First reported by Swedish newspaper Aftonbladet, the country’s highest court ruled on Friday that it is now illegal to fly drones with attached cameras in public places as they qualify as surveillance cameras. It’s a huge blow to Sweden’s hobbyist drone community.
Hobbyists in Sweden are understandably upset, and the initial reactions are about as would be expected. Now, to fly a drone on public land would require a CCTV permit as if you were monitoring a camera mounted on a pole in a city centre. You’ll need one of these permits each time you wanted to go out. Each permit comes with a cost and no guarantee of it being granted.
There is no reasonable expectation of privacy in a public place in Sweden. Shooting photographs or video from the ground of a person in public requires no consent. Publishing that content doesn’t require permission, either. The new categorisation of drone cameras as “surveillance” cameras puts them under the same regulations as the CCTV cameras you see on most street corners. Operating one without a permit could now carry a fine or up to a year in jail.
Some have suggested that the law may not easily be enforceable. Drones can still be flown without cameras, but when they’re up high in the air, it’s almost impossible to tell if there’s a camera attached sometimes. Of course, uploading footage to YouTube would probably be considered pretty damning evidence.
What about drones that have built in cameras that can’t be removed? What about FPV? Even if you’re not filming footage for your latest vlog, recording FPV while practising with your racing quads on public land would also be illegal.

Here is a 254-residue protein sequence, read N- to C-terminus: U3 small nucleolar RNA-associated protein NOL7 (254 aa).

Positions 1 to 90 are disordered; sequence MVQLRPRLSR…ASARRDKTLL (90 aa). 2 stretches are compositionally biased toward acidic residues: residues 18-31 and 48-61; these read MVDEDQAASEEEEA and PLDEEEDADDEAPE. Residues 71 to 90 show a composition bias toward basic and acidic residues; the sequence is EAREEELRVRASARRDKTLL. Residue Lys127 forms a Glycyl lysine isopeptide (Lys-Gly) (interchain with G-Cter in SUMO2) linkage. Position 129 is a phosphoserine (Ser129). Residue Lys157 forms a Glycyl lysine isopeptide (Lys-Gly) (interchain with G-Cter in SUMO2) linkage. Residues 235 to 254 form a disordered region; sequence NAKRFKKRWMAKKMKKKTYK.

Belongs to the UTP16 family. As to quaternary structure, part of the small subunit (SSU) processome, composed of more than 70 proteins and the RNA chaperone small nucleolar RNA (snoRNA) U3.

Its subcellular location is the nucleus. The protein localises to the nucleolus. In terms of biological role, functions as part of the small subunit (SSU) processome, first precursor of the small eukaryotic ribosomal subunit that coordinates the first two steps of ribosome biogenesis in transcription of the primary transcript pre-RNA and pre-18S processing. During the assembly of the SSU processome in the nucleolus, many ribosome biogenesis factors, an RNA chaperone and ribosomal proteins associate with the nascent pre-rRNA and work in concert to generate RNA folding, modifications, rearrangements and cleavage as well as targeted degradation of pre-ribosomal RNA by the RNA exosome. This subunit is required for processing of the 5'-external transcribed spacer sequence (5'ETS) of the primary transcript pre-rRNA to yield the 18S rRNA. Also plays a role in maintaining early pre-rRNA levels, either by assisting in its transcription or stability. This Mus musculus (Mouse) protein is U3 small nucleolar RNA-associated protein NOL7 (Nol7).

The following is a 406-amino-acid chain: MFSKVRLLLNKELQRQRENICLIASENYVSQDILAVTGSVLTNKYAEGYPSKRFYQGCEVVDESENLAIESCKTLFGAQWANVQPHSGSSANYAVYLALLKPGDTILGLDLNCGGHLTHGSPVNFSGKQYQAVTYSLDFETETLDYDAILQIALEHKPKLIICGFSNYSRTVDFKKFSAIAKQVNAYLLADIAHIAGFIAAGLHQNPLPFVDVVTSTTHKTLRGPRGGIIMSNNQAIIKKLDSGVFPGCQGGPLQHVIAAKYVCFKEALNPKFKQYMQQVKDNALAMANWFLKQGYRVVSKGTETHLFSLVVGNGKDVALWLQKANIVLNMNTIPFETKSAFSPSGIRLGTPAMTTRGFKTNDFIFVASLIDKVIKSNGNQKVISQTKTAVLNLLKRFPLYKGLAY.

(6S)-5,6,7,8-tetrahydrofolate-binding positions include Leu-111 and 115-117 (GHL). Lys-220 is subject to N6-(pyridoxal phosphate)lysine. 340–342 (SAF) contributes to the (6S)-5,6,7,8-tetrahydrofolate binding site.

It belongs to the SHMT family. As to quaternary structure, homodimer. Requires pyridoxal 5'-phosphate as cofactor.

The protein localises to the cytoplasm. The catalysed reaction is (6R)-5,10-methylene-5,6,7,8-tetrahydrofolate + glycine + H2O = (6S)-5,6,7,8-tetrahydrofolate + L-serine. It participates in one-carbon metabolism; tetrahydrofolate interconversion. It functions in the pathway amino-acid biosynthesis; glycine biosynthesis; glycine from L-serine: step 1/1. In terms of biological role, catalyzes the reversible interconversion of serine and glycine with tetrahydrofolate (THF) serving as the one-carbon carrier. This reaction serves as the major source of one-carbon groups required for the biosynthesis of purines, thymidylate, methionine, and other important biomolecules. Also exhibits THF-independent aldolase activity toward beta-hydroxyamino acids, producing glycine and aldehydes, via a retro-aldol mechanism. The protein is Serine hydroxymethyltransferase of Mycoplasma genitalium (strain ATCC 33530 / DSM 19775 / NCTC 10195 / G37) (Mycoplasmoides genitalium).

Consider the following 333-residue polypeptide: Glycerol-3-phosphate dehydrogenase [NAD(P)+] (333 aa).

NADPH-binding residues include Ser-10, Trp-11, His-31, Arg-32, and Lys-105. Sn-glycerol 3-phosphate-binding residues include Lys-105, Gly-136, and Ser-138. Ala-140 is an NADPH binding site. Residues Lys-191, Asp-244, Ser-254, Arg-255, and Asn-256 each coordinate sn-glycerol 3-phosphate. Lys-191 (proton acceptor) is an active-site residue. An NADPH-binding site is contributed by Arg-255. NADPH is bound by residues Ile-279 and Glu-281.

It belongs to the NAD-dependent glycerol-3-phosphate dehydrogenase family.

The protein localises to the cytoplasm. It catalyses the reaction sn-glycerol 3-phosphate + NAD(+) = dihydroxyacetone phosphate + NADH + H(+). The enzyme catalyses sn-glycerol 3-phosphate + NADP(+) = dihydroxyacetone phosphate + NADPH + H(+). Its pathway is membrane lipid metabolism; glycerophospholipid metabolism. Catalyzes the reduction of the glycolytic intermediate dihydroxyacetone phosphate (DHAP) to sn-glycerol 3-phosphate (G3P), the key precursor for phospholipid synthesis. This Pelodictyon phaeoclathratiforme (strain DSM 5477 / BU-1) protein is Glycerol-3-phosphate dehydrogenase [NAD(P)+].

Interestingly, dashcams and bicycle or motorcycle mounted cameras are not considered surveillance camera, due to their proximity to the user. Even though the principle is basically the same in reality. But, throw your drone up in the middle of a public field to capture a sunset? Nope, not without a permit.
This is likely to impact sales of drones in Sweden pretty severely. There’s nothing stopping you buying a Phantom 4, Typhoon H or most other drones in Sweden. But, people aren’t going to buy them if they can’t fly them. This doesn’t just affect hobbyists, but also many businesses. Accident investigators, the media, and other businesses who rely on drone footage will also need these permits if they want to do their job on public land.
A lower district court in Sweden had previously ruled that drone cameras are not classed as surveillance cameras. That decision has now been overruled. No doubt there will be an appeal against this ruling, and hopefully the regulations will change. If it sticks, it sets a bad precedent that may start to pop up in other countries.
It seems the much criticised EASA regulations aren’t being implemented soon enough for some countries. Nor are they anywhere near harsh enough, apparently.
Is this the beginning of the end for drones in Europe? Or will this be appealed and beaten before it starts to spread? Are you a Swedish drone pilot who’s been affected by this ruling? Have you sold up your kit yet? Or will you keep flying and filming anyway? Let us know your thoughts in the comments.